Marriage is too significant an event for it to ever come too late in life. Today, a love so strong it changed the minds of Mayor Michael Bloomberg, Attorney General Eric Holder, President Barack Obama, and could even be the reason DOMA is overturned, is On Our Radar.
The Defense of Marriage Act may be gone by the end of next year.
As The New Civil Rights Movement reported this week, House Speaker John Boehner is preparing to petition the Supreme Court to grant cirtiorari to Massachusetts V HHS, one of four Federal Court decisions that ruled unconstitutional the provision of DOMA that limits marriage to one man and one woman. If the Justices grant the House petition, their decision regarding which case they will hear will likely be announced just weeks before the election this November. I was a little disappointed at Speaker Boehner’s preference of Massachusetts vHHS as the test case. I was hoping the lawsuit that overturns DOMA once and for all would be Edith Windsor v US. I don’t know if it will make the best law, but it sure would make great history.
There are two kinds of people in the world, those who dance and those who sit. Although she ended her life a quadriplegic, the very epitome of sitters, Thea Spyer was at heart, always a dancer. The night Edith “Edie” Windsor, the woman behind the DOMA lawsuit, met Thea Spyer, they danced until Edie had a hole in her stocking. They danced until their friends were standing at the door pointing at their watches. They danced one last lingering dance with their coats on. Edie remembers Thea as “smarter than hell, beautiful and sexy.” Thea said of meeting Edie, “I felt like I’d finally landed”.
The women were together for the next forty-four years.
Though they were not allowed to say the words “in sickness and in health” in a legal ceremony, Edie was certainly faithful to that vow. In 1977 Thea was diagnosed with MS, and for the next 30 years, Edie was Thea’s caregiver as well as her soul mate. MS is a degenerative disease, so as she weakened Thea changed her moves, but she never stopped dancing. When she was confined to a wheelchair, she just learned to dance in the seated position.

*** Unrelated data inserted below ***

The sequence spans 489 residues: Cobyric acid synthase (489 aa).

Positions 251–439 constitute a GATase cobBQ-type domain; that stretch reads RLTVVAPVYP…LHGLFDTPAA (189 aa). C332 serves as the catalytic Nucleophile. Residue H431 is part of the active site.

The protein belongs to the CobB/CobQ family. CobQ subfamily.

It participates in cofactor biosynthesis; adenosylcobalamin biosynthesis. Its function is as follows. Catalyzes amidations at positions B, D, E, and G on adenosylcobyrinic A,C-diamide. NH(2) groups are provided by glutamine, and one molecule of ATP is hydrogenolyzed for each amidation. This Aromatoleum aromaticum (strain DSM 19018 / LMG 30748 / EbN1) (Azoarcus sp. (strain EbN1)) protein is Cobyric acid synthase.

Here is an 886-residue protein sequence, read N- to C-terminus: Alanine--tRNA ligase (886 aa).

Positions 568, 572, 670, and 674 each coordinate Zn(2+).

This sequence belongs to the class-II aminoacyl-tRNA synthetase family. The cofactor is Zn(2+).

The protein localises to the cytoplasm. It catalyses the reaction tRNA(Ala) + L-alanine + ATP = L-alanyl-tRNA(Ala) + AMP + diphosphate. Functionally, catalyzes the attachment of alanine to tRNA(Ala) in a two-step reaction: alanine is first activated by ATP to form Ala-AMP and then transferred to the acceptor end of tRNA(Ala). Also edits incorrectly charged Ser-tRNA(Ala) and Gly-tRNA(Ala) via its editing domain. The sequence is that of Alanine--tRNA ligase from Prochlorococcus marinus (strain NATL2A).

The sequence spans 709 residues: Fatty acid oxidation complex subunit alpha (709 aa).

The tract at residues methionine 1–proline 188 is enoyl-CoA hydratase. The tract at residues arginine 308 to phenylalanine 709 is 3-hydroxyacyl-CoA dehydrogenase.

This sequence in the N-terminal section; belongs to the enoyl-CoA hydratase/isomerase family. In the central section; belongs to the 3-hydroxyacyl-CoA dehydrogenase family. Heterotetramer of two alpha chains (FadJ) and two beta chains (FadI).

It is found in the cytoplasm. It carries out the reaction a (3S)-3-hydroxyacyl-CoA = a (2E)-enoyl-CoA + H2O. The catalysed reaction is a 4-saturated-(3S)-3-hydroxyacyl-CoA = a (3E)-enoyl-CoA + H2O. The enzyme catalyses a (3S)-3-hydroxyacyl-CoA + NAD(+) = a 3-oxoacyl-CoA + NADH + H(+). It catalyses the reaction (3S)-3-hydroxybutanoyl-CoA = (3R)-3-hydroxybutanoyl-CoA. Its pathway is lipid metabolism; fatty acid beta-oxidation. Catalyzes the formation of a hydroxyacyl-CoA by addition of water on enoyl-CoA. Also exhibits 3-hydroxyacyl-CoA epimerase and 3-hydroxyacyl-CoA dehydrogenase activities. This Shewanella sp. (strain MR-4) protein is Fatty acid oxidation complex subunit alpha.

A sign on their refrigerator reminded the couple everyday: “Don’t postpone joy”. But all their lives, Thea and Edie were forced to postpone the joy of being married. They were officially engaged in 1967, and then they waited. While they waited, they worked for the same-sex marriage cause – and I use that term purposely; Thea and Edie were same-sex marriage advocates long before the term “marriage equality” came into its own.
Bad news changed things for the couple in 2007, four years before their home state of New York would legalize same-sex marriage. The women simply couldn’t afford to wait anymore. Thea had been given a few months to live. They could no longer “postpone joy”. Toronto seemed their best option. Thea asked Edie if she still wanted to get married, and Edie said, “Yes!”
By 2007, MS had taken its toll. Thea was a quadriplegic, no longer able to move on her own. Thea and Edie’s bittersweet trip to Toronto was not the Hollywood version of a dream that finally came true. It was without a doubt an ordeal. They needed three aides to accompany them. But the trip was not something they endured. It was something they achieved.